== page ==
The City of Cape Town has given a new date for Day Zero – the date the city will run out of water unless its residents curb their consumption even further – extending its forecast from March 2018 to May 2018.
The city uses about 582-million litres a day, 82-million litres more than the targeted 500-million litres a day. This is down from a collective consumption of about 700-million litres a day when the spectre of Day Zero was first introduced.
Reducing demand was still the greatest factor in avoiding Day Zero, mayor Patricia de Lille said on Tuesday.
“Unless we reduce demand to 500-million litres per day, there is a risk that we will reach Day Zero in May 2018. There are, however, several other factors at play, first, if we receive rain, Day Zero is pushed out, (but) because we cannot accurately predict how much rain we will receive, we have to ensure that we reduce demand sufficiently.”
The reduction in demand has, however, introduced an undesirable consequence: the income the city derives from water sales has fallen by about 40%. “It makes it that much more difficult to fund augmentation measures,” said De Lille.
“To overcome this – and as a temporary measure – the city is considering a transitional (water) levy,” she said. “And it has to be temporary. People are struggling as it is. Anyway, it will be political suicide to raise tariffs drastically.
“The problem is the municipal funding model is wrong. It is the same problem as with energy. It is, after all, the national government's constitutional obligation to provide water.”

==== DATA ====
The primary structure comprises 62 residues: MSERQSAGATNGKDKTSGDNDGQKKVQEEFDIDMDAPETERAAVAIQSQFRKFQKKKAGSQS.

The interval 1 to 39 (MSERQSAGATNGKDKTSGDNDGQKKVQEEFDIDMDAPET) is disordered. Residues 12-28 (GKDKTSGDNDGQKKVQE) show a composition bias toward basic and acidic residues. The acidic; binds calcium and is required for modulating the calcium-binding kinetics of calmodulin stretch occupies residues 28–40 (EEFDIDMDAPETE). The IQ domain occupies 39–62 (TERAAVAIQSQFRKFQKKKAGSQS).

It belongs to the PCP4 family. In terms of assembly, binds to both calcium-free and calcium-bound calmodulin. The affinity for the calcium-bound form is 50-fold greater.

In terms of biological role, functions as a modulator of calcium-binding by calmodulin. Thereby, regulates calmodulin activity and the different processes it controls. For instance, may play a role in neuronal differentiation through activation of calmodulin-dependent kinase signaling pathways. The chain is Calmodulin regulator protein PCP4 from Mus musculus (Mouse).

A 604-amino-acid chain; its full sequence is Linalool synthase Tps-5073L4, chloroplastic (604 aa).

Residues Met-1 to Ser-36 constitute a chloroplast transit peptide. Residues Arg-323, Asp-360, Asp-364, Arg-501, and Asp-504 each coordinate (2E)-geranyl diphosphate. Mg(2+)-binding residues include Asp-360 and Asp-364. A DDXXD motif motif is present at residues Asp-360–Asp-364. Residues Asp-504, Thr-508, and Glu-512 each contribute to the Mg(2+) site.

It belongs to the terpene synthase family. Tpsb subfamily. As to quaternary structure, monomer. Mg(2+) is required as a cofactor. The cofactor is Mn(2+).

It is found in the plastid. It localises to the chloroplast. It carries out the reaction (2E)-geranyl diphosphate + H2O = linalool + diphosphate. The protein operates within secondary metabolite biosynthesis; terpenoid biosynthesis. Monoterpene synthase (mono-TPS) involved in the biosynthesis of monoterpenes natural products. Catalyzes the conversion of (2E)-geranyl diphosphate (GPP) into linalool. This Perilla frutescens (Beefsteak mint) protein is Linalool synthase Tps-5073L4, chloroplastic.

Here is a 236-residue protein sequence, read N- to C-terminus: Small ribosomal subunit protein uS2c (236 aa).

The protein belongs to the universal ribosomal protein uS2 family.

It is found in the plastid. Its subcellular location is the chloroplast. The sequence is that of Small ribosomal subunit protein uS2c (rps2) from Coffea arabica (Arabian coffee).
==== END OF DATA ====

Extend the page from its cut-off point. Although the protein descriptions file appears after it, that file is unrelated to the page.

In Cape Town and Johannesburg, water tariffs have gone up by about 19% over the past year for demand in excess of the free first six cubic metres. This compares with a global average of 3.91% from July 2016 to July 2017, according to the Global Water Intelligence’s 2017 Global Water Tariff Survey.
At R5 per cubic metre, water in SA was cheap, said De Lille. “The cheapest desalinated water we could find was for R10 per cubic metre.”
The city’s augmentation plans involve mainly desalination, groundwater abstraction and wastewater treatment.
Cape Town’s strategy of reducing demand has been criticised by water experts, including Prof Anthony Turton, who has suggested that an effective intervention requires that the “narrative of scarcity is converted into a narrative of future abundance”.
He said also that it would be economically unwise to ration visitors to the city over the tourism season ahead.
“The economic return on (a) unit of water is bigger than if we have the constraints of telling them to have no baths, and don’t flush the loo.”
In October, Cape Town launched a “Save Like a Local” awareness campaign aimed at visitors. “Cape Town very much remains open for business,” said De Lille.
Enver Duminy, the CEO of Cape Town Tourism, said to bear in mind that many Capetonians were themselves going away for holidays and that large industries would shut down for the period. “This will minimise the impact of visitor arrivals on our water resources.”
Duminy said in a survey of its members, 65% indicated they did not expect to see a drop in bookings during the upcoming season as a result of the water shortage.
The Grant Thornton Economic Value of Tourism Report found that for 2015 (before the water crisis developed) more than R15bn a year was spent directly by visitors to Cape Town each year.